Legal Weed Will Make Lakers Fans Even More Unbearable Imagine a not-so-distant future: You’re at a Lakers game in L.A.’s Staples Center. Everyone in the stadium is high. The team, by some

Marijuana Science: Why Pot Heads Are Slackers

By Denise Chow 01 July 2013

The stereotype of pot smokers as lackadaisical loafers is supported by new research: People who smoke marijuana regularly over long periods of time tend to produce less of a chemical in the brain that is linked to motivation, a new study finds.

Researchers in the United Kingdom scanned the brains of 19 regular marijuana users, and 19 nonusers of the same sex and age, using positron emission tomography (PET), which helps measure the distribution of chemicals throughout the brain.

They found that the long-term cannabis users tended to produce less dopamine, a “feel good” chemical in the brain that plays an important role in motivation and reward-driven behavior. [Trippy Tales: The History of 8 Hallucinogens]

Study participants who smoked marijuana regularly, and those who began using the drug at a younger age, had lower levels of dopamine in a part of the brain called the striatum, which could be why cannabis users appear to lack motivation.

However, “whether such a syndrome exists is controversial,” said study lead author Michael Bloomfield, a researcher at the Institute of Clinical Sciences at Imperial College London.

The people in the study used cannabis quite heavily, they all began using the drug between ages 12 and 18, and they all had experienced symptoms of psychosis while under the influence, the researchers said. Some of these symptoms include experiencing strange sensations while on the drug, or having bizarre thoughts, such as thinking they were being threatened by an unknown force.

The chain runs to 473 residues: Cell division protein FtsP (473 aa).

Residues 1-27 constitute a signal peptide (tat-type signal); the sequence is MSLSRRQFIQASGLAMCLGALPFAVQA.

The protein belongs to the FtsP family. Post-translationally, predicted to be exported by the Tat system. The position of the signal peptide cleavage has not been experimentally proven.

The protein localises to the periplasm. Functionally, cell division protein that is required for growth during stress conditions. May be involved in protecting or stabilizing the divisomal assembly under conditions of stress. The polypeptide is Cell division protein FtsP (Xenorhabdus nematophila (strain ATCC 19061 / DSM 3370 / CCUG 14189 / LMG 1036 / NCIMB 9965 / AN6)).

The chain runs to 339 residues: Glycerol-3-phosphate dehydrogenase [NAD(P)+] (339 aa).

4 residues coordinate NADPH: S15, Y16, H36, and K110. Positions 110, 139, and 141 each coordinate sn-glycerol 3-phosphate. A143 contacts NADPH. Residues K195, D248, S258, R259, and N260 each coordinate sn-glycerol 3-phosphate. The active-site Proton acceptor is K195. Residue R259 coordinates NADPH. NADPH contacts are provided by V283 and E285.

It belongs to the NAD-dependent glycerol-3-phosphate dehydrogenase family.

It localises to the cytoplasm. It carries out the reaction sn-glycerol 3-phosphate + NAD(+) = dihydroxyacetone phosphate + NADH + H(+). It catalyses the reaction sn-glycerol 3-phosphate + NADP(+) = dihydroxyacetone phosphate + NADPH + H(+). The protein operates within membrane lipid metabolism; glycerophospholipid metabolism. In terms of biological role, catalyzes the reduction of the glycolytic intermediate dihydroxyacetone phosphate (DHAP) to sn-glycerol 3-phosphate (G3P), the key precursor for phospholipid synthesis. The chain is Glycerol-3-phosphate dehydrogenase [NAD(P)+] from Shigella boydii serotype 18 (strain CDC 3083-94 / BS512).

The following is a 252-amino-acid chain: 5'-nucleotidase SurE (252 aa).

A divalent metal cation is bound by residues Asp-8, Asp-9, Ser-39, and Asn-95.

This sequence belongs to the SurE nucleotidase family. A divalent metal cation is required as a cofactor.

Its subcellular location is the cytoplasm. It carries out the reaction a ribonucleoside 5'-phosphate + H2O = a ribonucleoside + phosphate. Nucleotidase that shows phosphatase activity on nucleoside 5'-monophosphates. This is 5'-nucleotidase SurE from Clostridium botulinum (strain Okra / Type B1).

Because increased dopamine production has been linked with psychosis, the researchers expected to find higher levels of dopamine in the cannabis users, but instead, their findings suggested the opposite.

Previous studies looking at marijuana’s effects on the brain have shown that chronic marijuana use may trigger inflammation in the brain, which could affect coordination and learning, and that cannabis users have a higher risk of schizophrenia.

But the new results suggest more research is needed to understand the potential links between chronic marijuana use and mental illnesses.

“It has been assumed that cannabis increases the risk of schizophrenia by inducing the same effects on the dopamine system that we see in schizophrenia, but this hasn’t been studied in active cannabis users until now,” Bloomfield said in a statement. The results tie in with previous addiction research showing that substance abusers have altered dopamine systems.

The findings could explain behaviors commonly seen in marijuana users, not only those who may suffer psychosis symptoms or dependence, although further study is needed to better understand the link, the researchers said.

They also said the brain changes are likely reversible — previous studies did not find differences in dopamine production between former marijuana users and people who were never regular users of marijuana.

The detailed results of the study were published online June 29 in the journal Biological Psychiatry.

Long-term marijuana users tend to produce less dopamine in the brain, which could explain why cannabis users lack motivation.